NewtonRaphson method
Robert P. Munafo, 2010 Sep 12.
The NewtonRaphson method, also called Newton's method, is a simple iterative process often useful for solving equations with one free variable. If the variable is x, the equation to be solved is
f(x) = 0
where f(x) is some differentiable function of x. If f'(x) is the derivative of f(x) with respect to x, then the NewtonRaphson iteration involves calculating
x_{n+1} = x_{n}  f(x_{n}) / f'(x_{n})
which allows us to calculate a new approximation x_{n+1} from an existing approximation x_{n}.
Using complex math, Newton's method can be used to find the nucleus of a muatom of known period. In this case the equation being solved is L_{P}(C)=0 where P is the period of the muatom and L_{P} is the P^{th} Lemniscate function (that is, the function Z'=Z^{2}+C iterated P times with an initial value Z_{0}=0). For example, if the period is 3, the lemniscate function is
L_{3}(C) = ((0^{2}+C)^{2}+C)^{2}+C = C^{4} + 2 C^{3} + C^{2} + C
and its derivative is
(L_{3})'(C) = 4 C^{3} + 6 C^{2} + 2 C + 1
(NOTE: In general, it is not necessary to know the polynomial expansions of L_{P}(C) and L_{P}'(C) as shown here, because the values can be calculated iteratively. See below for details.)
Starting with an initial guess C_{0} we calculate L_{P}(C_{0}) and the derivative (L_{P})'(C_{0}). Then our new guess is
C_{1} = C_{0}  L_{3}(C_{0}) / (L_{3})'(C_{0})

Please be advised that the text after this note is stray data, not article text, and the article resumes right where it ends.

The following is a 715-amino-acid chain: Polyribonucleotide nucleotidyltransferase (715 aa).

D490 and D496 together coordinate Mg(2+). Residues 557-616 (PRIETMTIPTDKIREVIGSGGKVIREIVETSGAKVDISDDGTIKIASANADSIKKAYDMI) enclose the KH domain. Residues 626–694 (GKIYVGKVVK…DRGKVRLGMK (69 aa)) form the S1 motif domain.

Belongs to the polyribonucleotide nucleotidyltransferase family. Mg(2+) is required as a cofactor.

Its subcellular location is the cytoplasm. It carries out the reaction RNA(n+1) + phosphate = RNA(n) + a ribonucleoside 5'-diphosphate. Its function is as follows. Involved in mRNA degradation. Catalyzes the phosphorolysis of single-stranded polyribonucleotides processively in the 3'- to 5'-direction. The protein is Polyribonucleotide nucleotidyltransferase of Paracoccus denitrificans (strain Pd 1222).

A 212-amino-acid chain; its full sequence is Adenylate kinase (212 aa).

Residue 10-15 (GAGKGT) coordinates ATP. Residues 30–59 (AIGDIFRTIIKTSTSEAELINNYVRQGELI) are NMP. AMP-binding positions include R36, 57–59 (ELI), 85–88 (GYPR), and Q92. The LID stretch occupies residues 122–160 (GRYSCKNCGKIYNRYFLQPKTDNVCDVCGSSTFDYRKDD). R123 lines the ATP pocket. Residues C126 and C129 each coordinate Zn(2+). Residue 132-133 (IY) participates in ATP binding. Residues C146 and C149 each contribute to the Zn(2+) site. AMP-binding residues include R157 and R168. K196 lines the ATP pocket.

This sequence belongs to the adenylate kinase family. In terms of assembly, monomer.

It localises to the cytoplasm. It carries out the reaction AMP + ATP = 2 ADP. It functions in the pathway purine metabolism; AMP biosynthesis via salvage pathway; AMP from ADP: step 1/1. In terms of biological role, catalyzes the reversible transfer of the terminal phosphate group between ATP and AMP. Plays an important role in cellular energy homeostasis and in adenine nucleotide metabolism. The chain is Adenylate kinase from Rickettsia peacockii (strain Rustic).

As a concrete example, we can use the initial guess 0.12+0.76i and find the nucleus of R2.1/3a:

After just two steps of the iteration the approximation is accurate to 5 digits. The result after three steps, 0.12256116687638... + 0.74486176662039...i, agrees with the exact answer given in the R2.1/3a article (0.12256116628477... + 0.74486176791682...i) in the first 8 digits of both components.
Iterative Evaluation of L_{N} and its Derivative
In the example above, the lemnicate L_{3}(C) and its derivative L_{3}'(C) are shown as fully expanded polynomials. As the period increases, these polynomials rapidly become too big to manage (see Z_{5} and Z_{6} at the end of the lemniscates article). Fortunately, there is no need to know these polynomials when finding a muatom nucleus by the NewtonRaphson method, because L_{N}(C) and L_{N}'(C) can both be computed by iteration. This table shows how:

As you can see from the 1^{st} and 3^{rd} columns, each value of L(C) and L'(C) can be computed from the previous values with the formulas:
L_{N+1}(C) = (L_{N}(C))^{2} + C
L_{N+1}'(C) = 2 L_{N}(C) L_{N}'(C) + 1
The following shows the calculation of the nucleus of the period3 muatom R2.1/3a. This was done with maxima:
(%i1) l3(c):=c^4+2*c^3+c^2+c; 4 3 2 (%o1) l3(c) := c + 2 c + c + c (%i2) diff(l3(c),c); 3 2 (%o2) 4 c + 6 c + 2 c + 1 (%i3) d3(c):=4*c^3+6*c^2+2*c+1; 3 2 (%o3) d3(c) := 4 c + 6 c + 2 c + 1 (%i4) c0:0.12+0.76*%i; (%o4) 0.76 %i  0.12 (%i5) rectform(l3(c0)); (%o5) 0.0131404799999999  .02923264000000014 %i (%i6) rectform(d3(c0)); (%o6)  1.198976 %i  1.794368 (%i7) c1:rectform(c0l3(c0)/d3(c0)); (%o7) .7453543395553945 %i  .1224628812914806 (%i8) c2:rectform(c1l3(c1)/d3(c1)); (%o8) .7448623089253219 %i  .1225610213028558 (%i9) c3:rectform(c2l3(c2)/d3(c2)); (%o9) .7448617666203934 %i  .1225611668763843
From the Mandelbrot Set Glossary and Encyclopedia, by Robert Munafo, (c) 19872016. Muency index
This page was written in the "embarrassingly readable" markup language RHTF, and was last updated on 2016 Jan 02. s.11